By: Jaymee T. Gamil:46 AM May 04, 2017
Opponents of Gina Lopez on Wednesday celebrated the congressional rejection of her nomination as environment secretary, while her supporters lamented the lawmakers’ decision, saying strong public support was no match for business and political interests.
In the mining region of Caraga, Surigao del Sur Gov. Vicente Pimentel said he was “very elated” at the rejection of Lopez’s nomination.
“We can now finally return to a stable regulatory environment with her gone [from] office. [During] her stint in [the Department of Environment and Natural Resources, or DENR], Ms Lopez did a horrible job because she refused to follow existing laws and instead let her biases define her leadership. She will not be missed,” Pimentel said.
Back to work
He said retrenched miners could now go back to work because “the market outlook will [surely] improve.”
According to Pimentel, one of Surigao del Sur’s mines, CTP Mining Corp., retrenched hundreds of employees after Lopez ordered its suspension, along with 13 other mines in the province.
Dulmar Raagas, president of the Chamber of Mines-Caraga Inc., welcomed the decision of the congressional Commission on Appointments (CA).
“While we sought to work with Ms Lopez [during her 10 months] in office, she constantly avoided forging a constructive relationship with the mining sector. Instead, she showed her deeply ingrained biases against mining, even responsible ones,” Raagas said.
“With her departure from the [DENR], we [expect] the investment climate [to] finally clear up and investors [to] resume pouring [money into] the Caraga mining industry,” he added.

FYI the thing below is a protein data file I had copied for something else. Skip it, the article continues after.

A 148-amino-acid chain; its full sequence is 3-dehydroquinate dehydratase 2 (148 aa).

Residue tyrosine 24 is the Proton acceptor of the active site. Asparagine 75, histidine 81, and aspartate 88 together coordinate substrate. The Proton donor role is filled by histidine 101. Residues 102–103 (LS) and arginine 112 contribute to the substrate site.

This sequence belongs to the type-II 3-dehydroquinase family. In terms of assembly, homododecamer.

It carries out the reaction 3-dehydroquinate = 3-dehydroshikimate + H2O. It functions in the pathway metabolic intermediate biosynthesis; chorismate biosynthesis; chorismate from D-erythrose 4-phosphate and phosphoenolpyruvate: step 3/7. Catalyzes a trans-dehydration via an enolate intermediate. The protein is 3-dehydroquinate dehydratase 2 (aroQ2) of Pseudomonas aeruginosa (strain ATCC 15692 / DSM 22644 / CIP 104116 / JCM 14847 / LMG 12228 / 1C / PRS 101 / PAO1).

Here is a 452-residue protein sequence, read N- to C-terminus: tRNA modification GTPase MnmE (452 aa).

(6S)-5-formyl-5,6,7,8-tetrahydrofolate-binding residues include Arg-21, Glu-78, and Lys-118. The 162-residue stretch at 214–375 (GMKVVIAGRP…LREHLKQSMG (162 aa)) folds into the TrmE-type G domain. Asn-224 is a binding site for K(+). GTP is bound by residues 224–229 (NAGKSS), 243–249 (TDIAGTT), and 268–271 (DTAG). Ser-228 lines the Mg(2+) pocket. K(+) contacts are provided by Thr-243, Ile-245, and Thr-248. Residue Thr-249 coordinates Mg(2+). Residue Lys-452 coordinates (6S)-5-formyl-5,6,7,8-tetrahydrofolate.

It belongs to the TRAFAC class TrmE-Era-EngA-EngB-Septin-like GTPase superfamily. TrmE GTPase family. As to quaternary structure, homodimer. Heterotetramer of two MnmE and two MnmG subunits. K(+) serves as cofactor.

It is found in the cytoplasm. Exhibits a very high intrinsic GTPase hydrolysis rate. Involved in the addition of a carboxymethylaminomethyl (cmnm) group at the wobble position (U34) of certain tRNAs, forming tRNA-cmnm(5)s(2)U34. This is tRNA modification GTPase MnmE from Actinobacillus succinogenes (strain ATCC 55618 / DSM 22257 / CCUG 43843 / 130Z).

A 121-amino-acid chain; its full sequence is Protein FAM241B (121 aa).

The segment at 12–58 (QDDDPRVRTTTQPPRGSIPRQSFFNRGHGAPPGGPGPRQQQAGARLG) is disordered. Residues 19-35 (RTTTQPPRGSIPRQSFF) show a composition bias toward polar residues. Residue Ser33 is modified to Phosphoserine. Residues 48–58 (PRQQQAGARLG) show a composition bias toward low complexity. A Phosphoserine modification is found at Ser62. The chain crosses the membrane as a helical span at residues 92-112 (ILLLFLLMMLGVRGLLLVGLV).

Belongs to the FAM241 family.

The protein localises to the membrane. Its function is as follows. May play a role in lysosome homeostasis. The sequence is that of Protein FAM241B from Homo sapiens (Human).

‘Betrayal of the people’
Surigao del Norte provincial board member Fernando Larong said the board heaved a “monster sigh of relief” and applauded the lawmakers who voted to reject Lopez’s nomination.
“Let’s hope life here and other mining-dependent provinces can now go back to normal. Let’s pray the President will stop experimenting and appoint someone who knows the job and is more than just a dreamer,” Larong said.
Environmental activists and progressive groups who supported Lopez denounced the lawmakers’ decision, lamenting that business and political interests trumped strong public support for her.
“This is a tragedy for the environment as well as for the rights and welfare of our people,” Jaybee Garganera, national coordinator of Alyansa Tigil Mina, said in a statement.
Garganera called the lawmakers’ decision a “betrayal of the people,” especially of communities who were “protecting their lives and livelihoods by resisting destructive large-scale mining.”
“Clearly our Congress does not represent the Filipino people,” Garganera said. “It (the decision) only shows that politicians are still not to be trusted to think and decide beyond their self-interests.”
“Today the big corporate powers won over our suffering and struggling communities,” Aileen Lucero, national coordinator of the environmental group EcoWaste Coalition, said.
Lucero described Lopez’s rejection as a “dark day” in the Filipinos’ fight against mining operations that had destroyed “our mountains and wrecked people’s lives.”